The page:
A new political party co-chaired by former Democratic presidential candidate Andrew Yang and the former Republican governor of New Jersey Christine Todd Whitman is on the cusp of emerging as a third alternative.
What Happened: Forward, as the new party has been dubbed, was announced by multiple former Republican and Democratic officials, reported Reuters.
On its official website, the party's slogan reads: "Not Left, Not Right. Forward."
Leaders of the emerging outfit will reportedly hold events in two dozen cities this autumn to roll out its platform and attract support.
The political party is expected to host an official launch event in Houston on Sept. 24 and its first national convention will be held in a major U.S. city next summer, according to Reuters.
The party aims to garner registration and ballot access in 30 states by the end of 2023 and 50 states by late 2024, as per the report.
Why It Matters: The new party is an amalgamation of three political groups — the Renew America Movement, made up of former officials from the Reagan, Bush, George W. Bush, and Trump administrations; the Forward Party, founded by Yang; and the Serve America Movement, made up of Democrats, Republicans and independents led by former Republican congressman David Jolly, noted Reuters.
The centrist Forward Party has reportedly no specific policies yet. Its twin pillars are ”reinvigorate a fair, flourishing economy” and "give Americans more choices in elections, more confidence in a government that works, and more say in our future.”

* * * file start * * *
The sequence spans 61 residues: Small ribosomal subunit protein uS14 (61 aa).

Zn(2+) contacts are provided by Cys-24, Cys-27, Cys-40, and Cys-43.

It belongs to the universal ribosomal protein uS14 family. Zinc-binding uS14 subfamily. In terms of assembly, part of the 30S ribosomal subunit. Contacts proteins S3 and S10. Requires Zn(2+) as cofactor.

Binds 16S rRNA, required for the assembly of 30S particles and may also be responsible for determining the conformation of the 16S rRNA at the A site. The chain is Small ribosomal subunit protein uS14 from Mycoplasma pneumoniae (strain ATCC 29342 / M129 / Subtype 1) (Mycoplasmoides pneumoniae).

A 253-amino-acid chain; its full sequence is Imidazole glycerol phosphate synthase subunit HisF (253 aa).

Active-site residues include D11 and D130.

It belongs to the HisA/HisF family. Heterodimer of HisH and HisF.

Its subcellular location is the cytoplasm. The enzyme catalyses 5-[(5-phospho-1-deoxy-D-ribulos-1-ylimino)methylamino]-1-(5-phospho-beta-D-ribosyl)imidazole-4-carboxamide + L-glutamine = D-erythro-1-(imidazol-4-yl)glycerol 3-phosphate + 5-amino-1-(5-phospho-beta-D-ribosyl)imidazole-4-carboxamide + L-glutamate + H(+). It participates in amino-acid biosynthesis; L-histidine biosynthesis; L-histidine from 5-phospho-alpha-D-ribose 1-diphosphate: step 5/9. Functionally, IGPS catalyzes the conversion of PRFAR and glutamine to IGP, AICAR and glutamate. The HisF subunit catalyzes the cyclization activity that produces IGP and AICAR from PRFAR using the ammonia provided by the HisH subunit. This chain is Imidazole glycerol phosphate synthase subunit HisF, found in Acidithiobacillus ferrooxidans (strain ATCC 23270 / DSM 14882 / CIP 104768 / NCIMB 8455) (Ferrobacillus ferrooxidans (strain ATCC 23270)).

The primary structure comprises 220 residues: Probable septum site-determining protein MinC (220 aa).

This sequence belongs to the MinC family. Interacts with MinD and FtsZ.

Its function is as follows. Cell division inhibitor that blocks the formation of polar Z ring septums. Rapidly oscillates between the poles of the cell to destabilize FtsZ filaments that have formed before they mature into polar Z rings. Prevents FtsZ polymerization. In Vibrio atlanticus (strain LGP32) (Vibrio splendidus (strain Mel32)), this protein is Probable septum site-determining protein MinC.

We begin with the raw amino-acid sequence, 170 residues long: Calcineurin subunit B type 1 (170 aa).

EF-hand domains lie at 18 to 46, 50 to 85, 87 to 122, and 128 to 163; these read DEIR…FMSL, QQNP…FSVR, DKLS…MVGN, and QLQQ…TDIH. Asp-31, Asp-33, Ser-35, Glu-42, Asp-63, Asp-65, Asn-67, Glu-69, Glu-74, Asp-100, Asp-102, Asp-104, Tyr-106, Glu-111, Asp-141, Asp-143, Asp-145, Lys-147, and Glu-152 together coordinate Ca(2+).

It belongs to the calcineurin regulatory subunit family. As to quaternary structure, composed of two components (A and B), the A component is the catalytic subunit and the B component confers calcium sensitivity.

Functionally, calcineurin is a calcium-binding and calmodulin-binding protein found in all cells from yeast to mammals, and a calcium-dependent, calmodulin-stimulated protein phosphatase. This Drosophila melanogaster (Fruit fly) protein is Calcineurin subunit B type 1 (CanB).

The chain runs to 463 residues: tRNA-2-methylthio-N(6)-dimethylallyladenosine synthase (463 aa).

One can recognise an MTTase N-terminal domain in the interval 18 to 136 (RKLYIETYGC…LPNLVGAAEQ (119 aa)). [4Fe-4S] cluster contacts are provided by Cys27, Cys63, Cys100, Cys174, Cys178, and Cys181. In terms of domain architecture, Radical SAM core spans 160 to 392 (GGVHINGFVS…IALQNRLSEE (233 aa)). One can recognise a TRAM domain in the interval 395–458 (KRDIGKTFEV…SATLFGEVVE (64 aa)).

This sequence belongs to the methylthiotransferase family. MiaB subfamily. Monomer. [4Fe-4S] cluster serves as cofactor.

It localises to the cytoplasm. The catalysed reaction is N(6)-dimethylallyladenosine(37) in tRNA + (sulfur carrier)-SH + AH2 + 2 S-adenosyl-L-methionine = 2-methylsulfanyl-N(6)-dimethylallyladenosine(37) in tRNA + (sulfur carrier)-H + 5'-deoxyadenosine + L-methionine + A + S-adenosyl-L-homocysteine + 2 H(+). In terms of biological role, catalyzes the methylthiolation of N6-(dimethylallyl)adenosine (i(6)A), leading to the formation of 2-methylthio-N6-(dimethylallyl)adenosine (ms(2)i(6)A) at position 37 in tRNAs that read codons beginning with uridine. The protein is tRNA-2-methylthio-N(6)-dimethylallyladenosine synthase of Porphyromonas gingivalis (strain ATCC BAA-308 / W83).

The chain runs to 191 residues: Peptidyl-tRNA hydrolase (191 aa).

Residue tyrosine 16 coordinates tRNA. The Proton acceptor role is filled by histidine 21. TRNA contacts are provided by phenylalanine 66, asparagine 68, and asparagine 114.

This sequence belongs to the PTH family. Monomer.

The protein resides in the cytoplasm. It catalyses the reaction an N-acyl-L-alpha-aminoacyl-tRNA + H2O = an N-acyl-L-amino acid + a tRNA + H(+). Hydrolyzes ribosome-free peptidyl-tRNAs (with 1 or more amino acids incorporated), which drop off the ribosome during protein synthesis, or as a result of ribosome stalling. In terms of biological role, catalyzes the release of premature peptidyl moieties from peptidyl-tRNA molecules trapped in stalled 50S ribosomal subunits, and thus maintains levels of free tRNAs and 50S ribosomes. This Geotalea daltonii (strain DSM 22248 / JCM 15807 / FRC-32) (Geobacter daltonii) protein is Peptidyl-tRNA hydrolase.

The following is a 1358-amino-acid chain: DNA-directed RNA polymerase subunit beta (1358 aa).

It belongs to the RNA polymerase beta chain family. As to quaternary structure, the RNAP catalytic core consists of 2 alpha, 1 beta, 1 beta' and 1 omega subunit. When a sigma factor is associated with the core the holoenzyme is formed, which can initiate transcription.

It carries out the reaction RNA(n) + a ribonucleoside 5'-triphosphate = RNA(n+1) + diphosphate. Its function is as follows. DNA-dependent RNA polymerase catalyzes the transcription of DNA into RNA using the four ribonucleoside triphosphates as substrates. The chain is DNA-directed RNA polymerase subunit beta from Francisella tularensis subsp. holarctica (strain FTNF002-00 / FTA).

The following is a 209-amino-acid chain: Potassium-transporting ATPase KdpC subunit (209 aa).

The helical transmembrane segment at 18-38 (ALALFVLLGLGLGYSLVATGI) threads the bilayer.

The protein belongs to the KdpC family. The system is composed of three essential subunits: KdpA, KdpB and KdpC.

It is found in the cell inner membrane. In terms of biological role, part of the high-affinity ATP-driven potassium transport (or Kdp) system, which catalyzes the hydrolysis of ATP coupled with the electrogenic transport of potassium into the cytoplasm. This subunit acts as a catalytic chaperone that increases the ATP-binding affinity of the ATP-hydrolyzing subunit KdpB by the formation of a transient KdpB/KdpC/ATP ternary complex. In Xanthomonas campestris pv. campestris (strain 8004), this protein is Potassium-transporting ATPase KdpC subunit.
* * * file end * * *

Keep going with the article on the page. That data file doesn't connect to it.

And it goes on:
Yang said in an interview that the party will start with a budget of $5 million and financial support "will not be a problem,” according to Reuters.
An Unsuccessful Past: Third-party candidates have run presidential races in the past but failed to secure the top executive position in the country. John Anderson ran an independent campaign in 1980, while Ross Perot ran as a nominee of the Reform Party in 1996.
More recently, Ralph Nader of the Green Party garnered enough votes to disrupt Al Gore’s attempt at the presidency in 2000.
Miles Taylor, a former Homeland Security official in the Trump administration involved in the creation of the Forward Party, told Reuters that “fundamentals have changed.”
“When other third-party movements have emerged in the past it’s largely been inside a system where the American people aren’t asking for an alternative. The difference here is we are seeing a historic number of Americans saying they want one."